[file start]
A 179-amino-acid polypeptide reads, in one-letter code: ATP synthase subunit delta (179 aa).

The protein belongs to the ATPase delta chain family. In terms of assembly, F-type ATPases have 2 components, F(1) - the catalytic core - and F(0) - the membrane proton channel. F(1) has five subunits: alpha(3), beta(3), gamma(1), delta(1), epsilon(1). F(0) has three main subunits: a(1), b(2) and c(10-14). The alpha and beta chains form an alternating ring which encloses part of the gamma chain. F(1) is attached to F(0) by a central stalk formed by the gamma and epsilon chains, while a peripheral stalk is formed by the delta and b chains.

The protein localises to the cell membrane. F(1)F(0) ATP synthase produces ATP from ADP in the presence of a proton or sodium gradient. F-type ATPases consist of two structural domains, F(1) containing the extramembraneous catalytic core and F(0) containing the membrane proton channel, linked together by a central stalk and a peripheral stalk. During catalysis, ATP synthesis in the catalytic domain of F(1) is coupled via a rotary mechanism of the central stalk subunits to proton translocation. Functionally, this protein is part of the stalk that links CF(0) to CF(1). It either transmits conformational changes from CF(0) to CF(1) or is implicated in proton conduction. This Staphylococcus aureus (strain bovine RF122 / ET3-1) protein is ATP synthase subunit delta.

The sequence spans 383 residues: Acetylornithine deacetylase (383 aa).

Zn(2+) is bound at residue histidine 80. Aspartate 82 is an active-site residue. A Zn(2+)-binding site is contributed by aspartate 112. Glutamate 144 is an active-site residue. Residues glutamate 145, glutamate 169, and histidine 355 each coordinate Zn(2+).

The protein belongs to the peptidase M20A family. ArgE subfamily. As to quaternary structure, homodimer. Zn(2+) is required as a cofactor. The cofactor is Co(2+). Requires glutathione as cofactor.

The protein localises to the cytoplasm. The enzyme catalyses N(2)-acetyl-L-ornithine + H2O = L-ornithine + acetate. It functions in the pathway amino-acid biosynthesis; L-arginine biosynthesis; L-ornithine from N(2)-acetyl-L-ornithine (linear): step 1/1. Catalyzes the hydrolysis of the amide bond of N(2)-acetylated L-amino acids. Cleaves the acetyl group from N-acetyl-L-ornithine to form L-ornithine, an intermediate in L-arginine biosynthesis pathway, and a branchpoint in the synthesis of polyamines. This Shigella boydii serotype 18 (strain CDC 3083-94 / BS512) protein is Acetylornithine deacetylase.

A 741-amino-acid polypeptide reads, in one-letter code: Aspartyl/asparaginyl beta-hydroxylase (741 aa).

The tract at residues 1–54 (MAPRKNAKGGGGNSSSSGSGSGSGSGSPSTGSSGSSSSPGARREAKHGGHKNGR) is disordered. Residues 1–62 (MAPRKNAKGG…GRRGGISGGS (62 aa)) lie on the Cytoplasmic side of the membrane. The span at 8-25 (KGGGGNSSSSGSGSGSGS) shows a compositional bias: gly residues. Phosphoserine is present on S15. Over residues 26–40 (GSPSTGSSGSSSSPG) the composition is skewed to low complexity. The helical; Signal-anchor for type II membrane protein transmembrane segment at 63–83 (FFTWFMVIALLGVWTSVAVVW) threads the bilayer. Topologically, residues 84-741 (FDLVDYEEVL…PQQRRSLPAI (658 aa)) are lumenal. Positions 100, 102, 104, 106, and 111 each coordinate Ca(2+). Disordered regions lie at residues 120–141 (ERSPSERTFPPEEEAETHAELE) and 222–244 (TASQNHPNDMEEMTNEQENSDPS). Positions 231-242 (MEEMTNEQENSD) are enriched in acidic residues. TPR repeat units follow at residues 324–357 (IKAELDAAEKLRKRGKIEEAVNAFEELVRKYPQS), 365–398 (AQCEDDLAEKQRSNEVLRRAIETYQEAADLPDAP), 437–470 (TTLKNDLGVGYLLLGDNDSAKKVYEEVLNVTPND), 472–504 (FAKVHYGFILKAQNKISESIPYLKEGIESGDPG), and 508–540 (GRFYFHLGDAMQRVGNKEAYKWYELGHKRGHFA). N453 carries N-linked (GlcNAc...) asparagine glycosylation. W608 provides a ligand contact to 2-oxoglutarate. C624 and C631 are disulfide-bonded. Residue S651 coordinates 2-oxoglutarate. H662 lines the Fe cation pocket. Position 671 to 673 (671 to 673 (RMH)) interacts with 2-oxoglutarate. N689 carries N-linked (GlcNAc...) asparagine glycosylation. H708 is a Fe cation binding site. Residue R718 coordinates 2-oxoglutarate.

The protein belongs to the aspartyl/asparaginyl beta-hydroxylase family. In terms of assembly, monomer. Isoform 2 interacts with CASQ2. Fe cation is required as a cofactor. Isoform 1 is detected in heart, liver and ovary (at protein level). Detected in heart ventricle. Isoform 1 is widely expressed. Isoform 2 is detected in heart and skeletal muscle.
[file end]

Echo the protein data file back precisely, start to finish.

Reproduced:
A 179-amino-acid polypeptide reads, in one-letter code: ATP synthase subunit delta (179 aa).

The protein belongs to the ATPase delta chain family. In terms of assembly, F-type ATPases have 2 components, F(1) - the catalytic core - and F(0) - the membrane proton channel. F(1) has five subunits: alpha(3), beta(3), gamma(1), delta(1), epsilon(1). F(0) has three main subunits: a(1), b(2) and c(10-14). The alpha and beta chains form an alternating ring which encloses part of the gamma chain. F(1) is attached to F(0) by a central stalk formed by the gamma and epsilon chains, while a peripheral stalk is formed by the delta and b chains.

The protein localises to the cell membrane. F(1)F(0) ATP synthase produces ATP from ADP in the presence of a proton or sodium gradient. F-type ATPases consist of two structural domains, F(1) containing the extramembraneous catalytic core and F(0) containing the membrane proton channel, linked together by a central stalk and a peripheral stalk. During catalysis, ATP synthesis in the catalytic domain of F(1) is coupled via a rotary mechanism of the central stalk subunits to proton translocation. Functionally, this protein is part of the stalk that links CF(0) to CF(1). It either transmits conformational changes from CF(0) to CF(1) or is implicated in proton conduction. This Staphylococcus aureus (strain bovine RF122 / ET3-1) protein is ATP synthase subunit delta.

The sequence spans 383 residues: Acetylornithine deacetylase (383 aa).

Zn(2+) is bound at residue histidine 80. Aspartate 82 is an active-site residue. A Zn(2+)-binding site is contributed by aspartate 112. Glutamate 144 is an active-site residue. Residues glutamate 145, glutamate 169, and histidine 355 each coordinate Zn(2+).

The protein belongs to the peptidase M20A family. ArgE subfamily. As to quaternary structure, homodimer. Zn(2+) is required as a cofactor. The cofactor is Co(2+). Requires glutathione as cofactor.

The protein localises to the cytoplasm. The enzyme catalyses N(2)-acetyl-L-ornithine + H2O = L-ornithine + acetate. It functions in the pathway amino-acid biosynthesis; L-arginine biosynthesis; L-ornithine from N(2)-acetyl-L-ornithine (linear): step 1/1. Catalyzes the hydrolysis of the amide bond of N(2)-acetylated L-amino acids. Cleaves the acetyl group from N-acetyl-L-ornithine to form L-ornithine, an intermediate in L-arginine biosynthesis pathway, and a branchpoint in the synthesis of polyamines. This Shigella boydii serotype 18 (strain CDC 3083-94 / BS512) protein is Acetylornithine deacetylase.

A 741-amino-acid polypeptide reads, in one-letter code: Aspartyl/asparaginyl beta-hydroxylase (741 aa).

The tract at residues 1–54 (MAPRKNAKGGGGNSSSSGSGSGSGSGSPSTGSSGSSSSPGARREAKHGGHKNGR) is disordered. Residues 1–62 (MAPRKNAKGG…GRRGGISGGS (62 aa)) lie on the Cytoplasmic side of the membrane. The span at 8-25 (KGGGGNSSSSGSGSGSGS) shows a compositional bias: gly residues. Phosphoserine is present on S15. Over residues 26–40 (GSPSTGSSGSSSSPG) the composition is skewed to low complexity. The helical; Signal-anchor for type II membrane protein transmembrane segment at 63–83 (FFTWFMVIALLGVWTSVAVVW) threads the bilayer. Topologically, residues 84-741 (FDLVDYEEVL…PQQRRSLPAI (658 aa)) are lumenal. Positions 100, 102, 104, 106, and 111 each coordinate Ca(2+). Disordered regions lie at residues 120–141 (ERSPSERTFPPEEEAETHAELE) and 222–244 (TASQNHPNDMEEMTNEQENSDPS). Positions 231-242 (MEEMTNEQENSD) are enriched in acidic residues. TPR repeat units follow at residues 324–357 (IKAELDAAEKLRKRGKIEEAVNAFEELVRKYPQS), 365–398 (AQCEDDLAEKQRSNEVLRRAIETYQEAADLPDAP), 437–470 (TTLKNDLGVGYLLLGDNDSAKKVYEEVLNVTPND), 472–504 (FAKVHYGFILKAQNKISESIPYLKEGIESGDPG), and 508–540 (GRFYFHLGDAMQRVGNKEAYKWYELGHKRGHFA). N453 carries N-linked (GlcNAc...) asparagine glycosylation. W608 provides a ligand contact to 2-oxoglutarate. C624 and C631 are disulfide-bonded. Residue S651 coordinates 2-oxoglutarate. H662 lines the Fe cation pocket. Position 671 to 673 (671 to 673 (RMH)) interacts with 2-oxoglutarate. N689 carries N-linked (GlcNAc...) asparagine glycosylation. H708 is a Fe cation binding site. Residue R718 coordinates 2-oxoglutarate.

The protein belongs to the aspartyl/asparaginyl beta-hydroxylase family. In terms of assembly, monomer. Isoform 2 interacts with CASQ2. Fe cation is required as a cofactor. Isoform 1 is detected in heart, liver and ovary (at protein level). Detected in heart ventricle. Isoform 1 is widely expressed. Isoform 2 is detected in heart and skeletal muscle.